I have to admit I had never heard of Vicky Beeching until yesterday. Then I saw a link to this article posted on Twitter, and I felt compelled to click through.
And suddenly, all my problems seemed pretty small.
Let’s try to put this in perspective. You are in your twenties, hugely famous among a large group, famous enough that you routinely perform before 15 to 20 thousand people. You’re making great money doing what you love, making music, and people love you for it.
But you have a problem.
The people who love your music, as a group, are almost monolithically opposed to certain attitudes, beliefs, and behaviors. Vocally so. It’s a fundamental part of their identity.
And one of the qualities they oppose is a foundation-stone of who you are. They take it for granted that you stand with them in opposition to this quality, and you have tried all your life to rise, as you see it, above that part of your nature.
Until you finally realize you can’t wish that part–or any other part–of yourself away. You can’t ignore it. You can’t even pray it away.
But if you embrace it, it will mean alienating the huge majority of the people who love your work, who make it possible for you to do what you love. It may mean you can never make a living playing music again.
You can sacrifice the thing you feel you were born to do–or you can spend the rest of your life lying about who you are.
Plenty of people have made the second choice. This week, Ms. Beeching made the first, coming out in an interview with The Independent published Wednesday.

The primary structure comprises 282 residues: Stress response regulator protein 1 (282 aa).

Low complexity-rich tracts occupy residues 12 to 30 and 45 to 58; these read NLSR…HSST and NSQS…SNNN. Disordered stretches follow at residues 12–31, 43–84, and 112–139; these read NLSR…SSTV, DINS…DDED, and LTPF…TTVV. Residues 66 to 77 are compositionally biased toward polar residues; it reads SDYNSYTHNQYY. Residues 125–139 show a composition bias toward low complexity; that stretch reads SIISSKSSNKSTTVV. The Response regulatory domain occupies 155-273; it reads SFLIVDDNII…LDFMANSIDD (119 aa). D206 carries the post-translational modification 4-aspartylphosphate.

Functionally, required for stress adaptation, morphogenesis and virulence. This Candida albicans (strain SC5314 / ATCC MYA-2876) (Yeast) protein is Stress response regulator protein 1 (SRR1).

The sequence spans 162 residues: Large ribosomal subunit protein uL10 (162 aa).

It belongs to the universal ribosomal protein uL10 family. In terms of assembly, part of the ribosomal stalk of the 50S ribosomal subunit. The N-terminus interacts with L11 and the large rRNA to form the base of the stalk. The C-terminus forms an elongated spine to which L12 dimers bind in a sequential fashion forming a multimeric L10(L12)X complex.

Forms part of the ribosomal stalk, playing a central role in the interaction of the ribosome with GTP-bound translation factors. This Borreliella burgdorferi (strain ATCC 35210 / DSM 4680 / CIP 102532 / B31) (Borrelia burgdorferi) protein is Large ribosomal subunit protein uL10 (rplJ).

It’s been almost twenty years since I thought of myself as an evangelical Christian. Twenty years ago, the evangelicals I knew were outspokenly opposed to homosexuality, many of them speaking of it as a sinful condition that can be healed with enough love and prayer and faith. By all appearances, the church has become more conservative since then, not less.
So Ms. Beeching can look forward to years of scorn and judgment–all in the name of love and concern for her salvation. There will be long letters and emails from sincere and loving individuals appealing to her to embrace the Holy Spirit, to ask Jesus to heal her, to let God help her find her way to Him.
There will also be condemnation. There will be death threats. There will be promises that she will burn in hell.
And she will never have to lie again. Her integrity, her identity, comes at a high price. And she has decided it’s worth it.
Courage like this young woman showed this week is the reason I write.
What do you think of this story? What would you do in her situation?